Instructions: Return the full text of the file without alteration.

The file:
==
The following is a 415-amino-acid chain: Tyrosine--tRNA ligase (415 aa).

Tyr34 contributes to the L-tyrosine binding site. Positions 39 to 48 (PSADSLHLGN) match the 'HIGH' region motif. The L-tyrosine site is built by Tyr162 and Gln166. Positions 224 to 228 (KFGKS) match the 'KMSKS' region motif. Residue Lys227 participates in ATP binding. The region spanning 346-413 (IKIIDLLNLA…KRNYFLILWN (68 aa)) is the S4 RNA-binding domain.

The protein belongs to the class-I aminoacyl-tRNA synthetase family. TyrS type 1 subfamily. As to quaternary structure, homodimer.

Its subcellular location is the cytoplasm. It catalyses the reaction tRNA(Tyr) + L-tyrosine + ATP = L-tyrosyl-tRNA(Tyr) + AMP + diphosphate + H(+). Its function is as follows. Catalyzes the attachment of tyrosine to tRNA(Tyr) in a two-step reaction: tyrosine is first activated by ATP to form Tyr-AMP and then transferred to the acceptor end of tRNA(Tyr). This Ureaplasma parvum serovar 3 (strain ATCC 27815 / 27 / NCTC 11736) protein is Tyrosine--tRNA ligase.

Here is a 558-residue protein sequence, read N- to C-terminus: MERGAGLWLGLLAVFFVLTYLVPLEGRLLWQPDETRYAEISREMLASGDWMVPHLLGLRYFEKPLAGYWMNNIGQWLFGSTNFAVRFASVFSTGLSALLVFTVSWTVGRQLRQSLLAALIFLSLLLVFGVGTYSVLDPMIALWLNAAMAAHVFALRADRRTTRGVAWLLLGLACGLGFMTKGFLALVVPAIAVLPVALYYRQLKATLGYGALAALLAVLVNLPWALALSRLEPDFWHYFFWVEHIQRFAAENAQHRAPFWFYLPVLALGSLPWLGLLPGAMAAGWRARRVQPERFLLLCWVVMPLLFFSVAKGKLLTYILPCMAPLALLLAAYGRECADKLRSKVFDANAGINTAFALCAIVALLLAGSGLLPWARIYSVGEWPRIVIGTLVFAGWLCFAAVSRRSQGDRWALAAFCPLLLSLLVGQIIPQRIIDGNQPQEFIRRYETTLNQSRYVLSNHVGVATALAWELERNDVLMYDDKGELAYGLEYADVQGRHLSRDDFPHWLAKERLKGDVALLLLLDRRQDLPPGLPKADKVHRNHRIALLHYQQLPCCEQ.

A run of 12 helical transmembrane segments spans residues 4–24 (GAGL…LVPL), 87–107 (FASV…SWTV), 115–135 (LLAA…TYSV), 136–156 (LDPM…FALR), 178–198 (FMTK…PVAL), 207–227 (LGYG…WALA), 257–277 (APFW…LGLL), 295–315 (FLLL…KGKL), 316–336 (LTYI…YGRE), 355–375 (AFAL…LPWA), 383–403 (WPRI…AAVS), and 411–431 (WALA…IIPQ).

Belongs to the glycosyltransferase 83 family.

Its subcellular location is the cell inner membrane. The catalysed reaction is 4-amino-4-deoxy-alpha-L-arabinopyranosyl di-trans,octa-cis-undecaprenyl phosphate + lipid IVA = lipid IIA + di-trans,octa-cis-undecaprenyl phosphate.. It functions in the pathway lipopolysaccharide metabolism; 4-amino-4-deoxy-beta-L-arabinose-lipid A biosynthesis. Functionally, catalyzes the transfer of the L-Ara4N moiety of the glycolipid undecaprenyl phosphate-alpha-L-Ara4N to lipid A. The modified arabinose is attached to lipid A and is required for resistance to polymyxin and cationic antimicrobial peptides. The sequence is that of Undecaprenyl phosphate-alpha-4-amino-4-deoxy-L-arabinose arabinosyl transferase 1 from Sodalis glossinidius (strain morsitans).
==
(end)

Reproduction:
The following is a 415-amino-acid chain: Tyrosine--tRNA ligase (415 aa).

Tyr34 contributes to the L-tyrosine binding site. Positions 39 to 48 (PSADSLHLGN) match the 'HIGH' region motif. The L-tyrosine site is built by Tyr162 and Gln166. Positions 224 to 228 (KFGKS) match the 'KMSKS' region motif. Residue Lys227 participates in ATP binding. The region spanning 346-413 (IKIIDLLNLA…KRNYFLILWN (68 aa)) is the S4 RNA-binding domain.

The protein belongs to the class-I aminoacyl-tRNA synthetase family. TyrS type 1 subfamily. As to quaternary structure, homodimer.

Its subcellular location is the cytoplasm. It catalyses the reaction tRNA(Tyr) + L-tyrosine + ATP = L-tyrosyl-tRNA(Tyr) + AMP + diphosphate + H(+). Its function is as follows. Catalyzes the attachment of tyrosine to tRNA(Tyr) in a two-step reaction: tyrosine is first activated by ATP to form Tyr-AMP and then transferred to the acceptor end of tRNA(Tyr). This Ureaplasma parvum serovar 3 (strain ATCC 27815 / 27 / NCTC 11736) protein is Tyrosine--tRNA ligase.

Here is a 558-residue protein sequence, read N- to C-terminus: MERGAGLWLGLLAVFFVLTYLVPLEGRLLWQPDETRYAEISREMLASGDWMVPHLLGLRYFEKPLAGYWMNNIGQWLFGSTNFAVRFASVFSTGLSALLVFTVSWTVGRQLRQSLLAALIFLSLLLVFGVGTYSVLDPMIALWLNAAMAAHVFALRADRRTTRGVAWLLLGLACGLGFMTKGFLALVVPAIAVLPVALYYRQLKATLGYGALAALLAVLVNLPWALALSRLEPDFWHYFFWVEHIQRFAAENAQHRAPFWFYLPVLALGSLPWLGLLPGAMAAGWRARRVQPERFLLLCWVVMPLLFFSVAKGKLLTYILPCMAPLALLLAAYGRECADKLRSKVFDANAGINTAFALCAIVALLLAGSGLLPWARIYSVGEWPRIVIGTLVFAGWLCFAAVSRRSQGDRWALAAFCPLLLSLLVGQIIPQRIIDGNQPQEFIRRYETTLNQSRYVLSNHVGVATALAWELERNDVLMYDDKGELAYGLEYADVQGRHLSRDDFPHWLAKERLKGDVALLLLLDRRQDLPPGLPKADKVHRNHRIALLHYQQLPCCEQ.

A run of 12 helical transmembrane segments spans residues 4–24 (GAGL…LVPL), 87–107 (FASV…SWTV), 115–135 (LLAA…TYSV), 136–156 (LDPM…FALR), 178–198 (FMTK…PVAL), 207–227 (LGYG…WALA), 257–277 (APFW…LGLL), 295–315 (FLLL…KGKL), 316–336 (LTYI…YGRE), 355–375 (AFAL…LPWA), 383–403 (WPRI…AAVS), and 411–431 (WALA…IIPQ).

Belongs to the glycosyltransferase 83 family.

Its subcellular location is the cell inner membrane. The catalysed reaction is 4-amino-4-deoxy-alpha-L-arabinopyranosyl di-trans,octa-cis-undecaprenyl phosphate + lipid IVA = lipid IIA + di-trans,octa-cis-undecaprenyl phosphate.. It functions in the pathway lipopolysaccharide metabolism; 4-amino-4-deoxy-beta-L-arabinose-lipid A biosynthesis. Functionally, catalyzes the transfer of the L-Ara4N moiety of the glycolipid undecaprenyl phosphate-alpha-L-Ara4N to lipid A. The modified arabinose is attached to lipid A and is required for resistance to polymyxin and cationic antimicrobial peptides. The sequence is that of Undecaprenyl phosphate-alpha-4-amino-4-deoxy-L-arabinose arabinosyl transferase 1 from Sodalis glossinidius (strain morsitans).